can be alternatively treated as sets of literals).

For formulas already expressed in standard logic notation, there is
a systematic two-step procedure for transforming them into conjunctive
normal form. The first step consists in re-expressing a formula into a
semantically equivalent formula in **prenex normal form**,
(*x*_{1})…(*x _{n}*)(

(x)(y)(z)(u)(v)[R(x,y,v) ~K(x,z,u,v)]

requires the introduction of a one-place and two-place Skolem
functions, *f* and *g* respectively, resulting in the
formula

(x)(z)(v) [R(x,f(x),v) ~K(x,z,g(x,z),v)]

The universal quantifiers can then be removed to obtain the final
clause, *R*(*x*,*f*(*x*),*v*)
~*K*(*x*,*z*,*g*(*x*,*z*),*
v*) in our example. The Skolemizing process may not preserve
equivalence but maintains satisfiability, which is enough for
clause-based automated reasoning.

Although clausal form provides a more uniform and economical notation -- there are no quantifiers and all formulas are disjunctions -- it has certain disadvantages. One drawback is the exponential increase in the size of the resulting formula when transformed from standard logic notation into clausal form. The increase in size is accompanied by an increase in cognitive complexity that makes it harder for humans to read proofs written with clauses. Another disadvantage is that the syntactic structure of a formula in standard logic notation can be used to guide the construction of a proof but this information is completely lost in the transformation into clausal form.

A third important consideration in the building of an automated reasoning program is the selection of the actual deduction calculus that will be used by the program to perform its inferences. As indicated before, the choice is highly dependent on the nature of the problem domain and there is a fair range of options available: General-purpose theorem proving and problem solving (first-order logic, simple type theory), program verification (first-order logic), distributed and concurrent systems (modal and temporal logics), program specification (intuitionistic logic), hardware verification (higher-order logic), logic programming (Horn logic), and so on.

A deduction calculus consists of a set of logical axioms and a
collection of deduction rules for deriving new formulas from previously
derived formulas. Solving a problem in the program’s problem
domain then really means establishing a particular formula
-- the problem’s conclusion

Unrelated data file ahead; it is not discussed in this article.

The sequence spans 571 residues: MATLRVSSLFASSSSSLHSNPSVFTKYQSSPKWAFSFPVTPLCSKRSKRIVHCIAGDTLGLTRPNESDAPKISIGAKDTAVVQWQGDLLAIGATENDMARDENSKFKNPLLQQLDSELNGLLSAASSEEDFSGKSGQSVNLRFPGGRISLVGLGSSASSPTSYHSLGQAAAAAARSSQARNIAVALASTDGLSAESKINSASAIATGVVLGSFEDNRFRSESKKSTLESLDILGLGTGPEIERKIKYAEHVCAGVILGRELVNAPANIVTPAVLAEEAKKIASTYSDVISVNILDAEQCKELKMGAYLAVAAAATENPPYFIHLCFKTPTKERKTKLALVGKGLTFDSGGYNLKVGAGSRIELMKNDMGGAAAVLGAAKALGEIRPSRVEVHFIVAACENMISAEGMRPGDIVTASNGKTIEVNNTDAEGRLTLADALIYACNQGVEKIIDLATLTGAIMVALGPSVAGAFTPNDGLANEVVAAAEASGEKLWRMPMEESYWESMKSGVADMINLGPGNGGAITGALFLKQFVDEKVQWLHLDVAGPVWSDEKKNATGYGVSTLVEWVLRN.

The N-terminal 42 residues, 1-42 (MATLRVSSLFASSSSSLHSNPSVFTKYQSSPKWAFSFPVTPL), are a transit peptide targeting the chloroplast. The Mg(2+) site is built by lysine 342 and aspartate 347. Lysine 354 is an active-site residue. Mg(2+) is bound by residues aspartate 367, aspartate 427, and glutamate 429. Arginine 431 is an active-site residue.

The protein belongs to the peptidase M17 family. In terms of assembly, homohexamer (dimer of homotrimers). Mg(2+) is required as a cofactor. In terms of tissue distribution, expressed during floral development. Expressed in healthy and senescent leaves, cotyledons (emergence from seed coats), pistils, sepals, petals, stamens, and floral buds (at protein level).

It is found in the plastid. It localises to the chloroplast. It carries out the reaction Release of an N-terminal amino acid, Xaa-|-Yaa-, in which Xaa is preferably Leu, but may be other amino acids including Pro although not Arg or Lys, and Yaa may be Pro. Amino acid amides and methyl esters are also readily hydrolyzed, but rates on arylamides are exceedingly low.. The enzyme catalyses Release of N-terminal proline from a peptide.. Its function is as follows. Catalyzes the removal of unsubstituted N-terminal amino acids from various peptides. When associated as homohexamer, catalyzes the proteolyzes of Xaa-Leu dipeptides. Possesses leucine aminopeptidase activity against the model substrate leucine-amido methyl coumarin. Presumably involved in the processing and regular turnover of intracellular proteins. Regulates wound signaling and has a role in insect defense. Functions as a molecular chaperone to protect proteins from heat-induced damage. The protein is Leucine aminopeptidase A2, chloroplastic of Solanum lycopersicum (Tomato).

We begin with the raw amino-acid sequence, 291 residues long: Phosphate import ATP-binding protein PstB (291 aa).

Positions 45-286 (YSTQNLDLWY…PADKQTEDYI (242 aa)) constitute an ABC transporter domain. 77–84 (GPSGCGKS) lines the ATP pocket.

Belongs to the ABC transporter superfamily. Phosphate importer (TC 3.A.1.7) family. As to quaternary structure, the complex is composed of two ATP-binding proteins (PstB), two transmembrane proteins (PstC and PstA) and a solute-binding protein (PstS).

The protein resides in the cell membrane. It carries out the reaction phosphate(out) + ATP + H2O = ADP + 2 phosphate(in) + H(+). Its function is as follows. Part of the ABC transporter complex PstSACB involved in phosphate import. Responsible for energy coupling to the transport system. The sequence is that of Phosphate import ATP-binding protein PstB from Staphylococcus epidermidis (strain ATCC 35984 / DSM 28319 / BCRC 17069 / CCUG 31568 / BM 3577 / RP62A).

-- from the extended set
consisting of the logical
axioms, the domain axioms, and the problem assumptions. That is, the
program needs to determine if
.
How the program goes about establishing this
semantic fact depends, of course, on the calculus it implements. Some
programs may take a very **direct** route and attempt to
establish that
by actually constructing a step-by-step proof of
from .
If successful, this shows of course that
derives -- proves --
,
a fact we denote by writing
.
Other reasoning programs may instead opt for a more
**indirect** approach and try to establish that
by showing that
{~}
is inconsistent which, in turn,
is shown by deriving a contradiction,
,
from the set
{~}.
Automated systems that implement the former approach
include natural deduction systems; the latter approach is used by
systems based on resolution, sequent deduction, and matrix connection
methods.

Soundness and completeness are two (metatheoretical) properties of a
calculus that are particularly important for automated deduction.
**Soundness** states that the rules of the calculus are
truth-preserving. For a direct calculus this means that if
then
.
For indirect calculi, soundness means that if
{~} then .
**Completeness** in a direct calculus
states that if
then .
For indirect calculi, the completeness property is
expressed in terms of **refutations** since one
establishes that
by showing the existence of a proof, not of
from
,
but of
from
{~}.
Thus, an indirect calculus is
**refutation complete** if
implies
{~} .
Of the two properties, soundness is the most desirable. An
incomplete calculus indicates that there are entailment relations
that cannot be established within the calculus. For an automated
reasoning program this means, informally, that there are true
statements that the program cannot prove. Incompleteness may be an
unfortunate affair but lack of soundness is a truly problematic
situation since an unsound reasoning program would be able to
generate false conclusions from perfectly true information.

It is important to appreciate the difference between a logical calculus and its corresponding implementation in a reasoning program. The implementation of a calculus invariably involves making some modifications to the calculus and this results, strictly speaking, in a new calculus. The most important modification to the original calculus is the “mechanization” of its deduction rules, that is, the specification of the systematic way in which the rules are to be applied. In the process of doing so, one must exercise care to preserve the metatheoretical properties of the original calculus.